2021 Association of Catholic Publishers third place award in theology
2021 Catholic Media Association Award second place award in theological and philosophical studies
2021 Catholic Media Association Award second place award in future church
Globalization is uniting the world more closely than ever before while at the same time increasing the likelihood of division and conflict. Humanity faces problems of an unprecedented scope: vast inequality, climate change threatening the conditions of life on this planet, and a great population migration that includes human trafficking and desperate refugees.
What does this global plight demand of a church called to be a sign and instrument of the union of all in God? In this book, Mary Doak shows how the church must rectify its own historic failures to embody the unity-in-diversity it proclaims, especially with regard to women and Jews. Only then, and through responding to the demands of the current global crises, can we learn what it means to be the church-that is, to be a prophetic witness and public agent of the harmony that God desires and the world deeply needs.
Mary Doak (PhD, The University of Chicago) is a professor of theology at the University of San Diego. Her publications include Divine Harmony: Seeking Community in a Broken World (Paulist Press, 2017), Translating Religion (Orbis Books, 2013, coedited with Anita Houck), and Reclaiming Narrative for Public Theology (SUNY, 2004), as well as various articles on public theology, eschatology, and ecclesiology. She is currently serving as president of the College Theology Society and is a past president of the American Theological Society (Midwest).
“Anyone who might persist in identifying church from their own limited perspective after reading this book would be hard pressed to explain how they can maintain their limitation. It is a primer for study and discussion and effectively invites the reader into a fuller appreciation and understanding of what globalization entails and requires.”
Catholic Media Association
"For Christians who have been concerned about the relevance of the Church for the future, this work is a source of hope."
"Set in the context of our fractured society, Mary Doak analyzes the challenges to the Church's mission of being a sign and instrument of communion. Blind spots which distort Christian faith include its traditional supersessionist anti-Judaism and devaluation of women, as well as today's neoliberal idolatry of the market, degradation of the environment, and hostility towards the millions displaced or forced to migrate. Profoundly researched, she draws on numerous studies and contemporary scholars, some of them controversial. But Doak's approach is always nuanced, wise, and deeply Catholic. This is a major ecclesiological work that should be widely read."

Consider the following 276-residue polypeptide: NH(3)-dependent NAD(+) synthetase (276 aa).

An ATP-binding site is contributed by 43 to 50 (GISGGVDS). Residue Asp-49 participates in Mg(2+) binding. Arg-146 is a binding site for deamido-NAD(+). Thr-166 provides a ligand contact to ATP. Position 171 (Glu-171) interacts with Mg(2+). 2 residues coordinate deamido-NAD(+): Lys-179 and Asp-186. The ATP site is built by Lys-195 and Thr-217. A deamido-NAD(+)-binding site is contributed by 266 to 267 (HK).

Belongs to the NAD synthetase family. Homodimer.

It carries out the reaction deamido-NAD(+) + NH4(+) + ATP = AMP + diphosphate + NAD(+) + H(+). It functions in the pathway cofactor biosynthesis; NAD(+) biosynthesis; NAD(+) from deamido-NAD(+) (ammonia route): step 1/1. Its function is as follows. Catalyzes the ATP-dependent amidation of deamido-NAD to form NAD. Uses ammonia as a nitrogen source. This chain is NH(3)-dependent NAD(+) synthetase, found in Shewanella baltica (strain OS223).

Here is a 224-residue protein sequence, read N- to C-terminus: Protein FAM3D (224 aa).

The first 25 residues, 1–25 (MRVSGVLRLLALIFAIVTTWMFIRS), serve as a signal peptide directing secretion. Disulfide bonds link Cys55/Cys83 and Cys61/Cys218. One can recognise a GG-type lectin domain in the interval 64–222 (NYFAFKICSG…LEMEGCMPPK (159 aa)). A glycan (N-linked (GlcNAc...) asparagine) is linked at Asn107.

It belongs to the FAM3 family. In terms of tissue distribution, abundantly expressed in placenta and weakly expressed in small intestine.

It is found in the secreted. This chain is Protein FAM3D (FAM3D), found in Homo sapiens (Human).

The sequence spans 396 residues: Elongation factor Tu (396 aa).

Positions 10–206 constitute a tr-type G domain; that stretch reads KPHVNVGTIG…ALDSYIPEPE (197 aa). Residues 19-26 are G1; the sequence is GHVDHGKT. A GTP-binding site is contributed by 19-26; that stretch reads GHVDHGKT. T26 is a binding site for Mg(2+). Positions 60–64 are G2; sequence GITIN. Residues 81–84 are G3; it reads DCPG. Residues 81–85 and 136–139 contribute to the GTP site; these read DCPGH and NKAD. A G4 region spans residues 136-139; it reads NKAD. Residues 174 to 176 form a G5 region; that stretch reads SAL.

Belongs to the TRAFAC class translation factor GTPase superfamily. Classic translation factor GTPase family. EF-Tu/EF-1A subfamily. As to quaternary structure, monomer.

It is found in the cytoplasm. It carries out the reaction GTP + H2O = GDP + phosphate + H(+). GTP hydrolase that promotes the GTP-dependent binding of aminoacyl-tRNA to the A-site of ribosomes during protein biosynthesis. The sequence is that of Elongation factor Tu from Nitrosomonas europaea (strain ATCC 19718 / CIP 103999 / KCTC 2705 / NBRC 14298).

Thomas P. Rausch, SJ, Emeritus T. Marie Chilton Professor of Catholic Theology, Loyola Marymount University
"Mary Doak speaks out of a deep and mature love for the Catholic Church. She calls for all Christians to renew their sense of community and mission to the world by acknowledging in thought and action what it means to follow Jesus in the face of contemporary crises. By focusing on the historical mistreatment of Jews and women, as well as the urgent present matters of global inequality, climate change, and migration, Doak has her finger precisely on the point where many critical lines of the church and the world intersect. In all cases, Doak strives for balanced and inclusive positions without abandoning her passionate, prophetic commitment to Christian faith and the urgent call to justice. I am glad to have this book to which I can refer the many people, young and old, who express to me their struggles over the very issues addressed here."